Library news: the morning after

posted by Mike on July 7th, 2006

Last night, Kevin Ksen posted a story to Indymedia giving some of the background on the lawsuit against the library for its borrowing policy.

He points out that the first solid information about the policy came from a public information request from Real Solutions in January; and that Indymedia first ran hard facts about the story back in January.

In his article in the T&G, Lee Hammel gets quotes from some of the lawyers involved, and makes the City look stupid:

But City Solicitor David M. Moore said, “Legally, this is a reasonable policy to address non-returned books.” He said library research shows “people without addresses or addresses at shelters accounted for a substantial percentage of books not returned,” although the library yesterday had no figures available to quantify that.

Worcester library officials said other libraries have similar policies, and Mr. Moore said there are “no courts that have found this practice legally objectionable or unconstitutional.” He said that he knows of no cases that have gone to court.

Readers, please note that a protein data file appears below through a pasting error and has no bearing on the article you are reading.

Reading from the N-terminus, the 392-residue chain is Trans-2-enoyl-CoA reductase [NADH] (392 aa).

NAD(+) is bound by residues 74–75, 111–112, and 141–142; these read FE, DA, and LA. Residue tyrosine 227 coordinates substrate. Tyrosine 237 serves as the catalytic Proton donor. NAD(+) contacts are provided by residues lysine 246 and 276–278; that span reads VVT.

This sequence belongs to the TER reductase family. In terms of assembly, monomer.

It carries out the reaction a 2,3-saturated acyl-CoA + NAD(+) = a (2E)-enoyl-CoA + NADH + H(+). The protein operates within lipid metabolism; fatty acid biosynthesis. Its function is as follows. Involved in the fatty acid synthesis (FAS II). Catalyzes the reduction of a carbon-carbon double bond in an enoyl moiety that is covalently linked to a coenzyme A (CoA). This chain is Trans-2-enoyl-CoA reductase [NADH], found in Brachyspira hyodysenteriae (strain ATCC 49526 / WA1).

Jonathan Mannina, Legal Assistance Corp. executive director, said that other libraries, including Porter County, Ind., have dropped similar policies in the face of opposition without going to court over it. He said the Worcester library has not shared figures on non-returns it attributes to people living in shelters, but he said he is not aware of city policies that discriminate against others who might have a higher rate of no-returns, such as college students, people who live in apartments, or people who live out of town and are allowed to take up to 40 items at a time from the library.

All this is breaking while I’m moving to the midwest, taking Greyhounds hither and yon. My hat is off to these gents for adding facts to the story.

I’m still wondering: Did the library “run the numbers” for all addresses in the city, or just shelters?

Update: Kevin Ksen reports that the drive-time guys on WTAG this morning called the suit “frivilous.”

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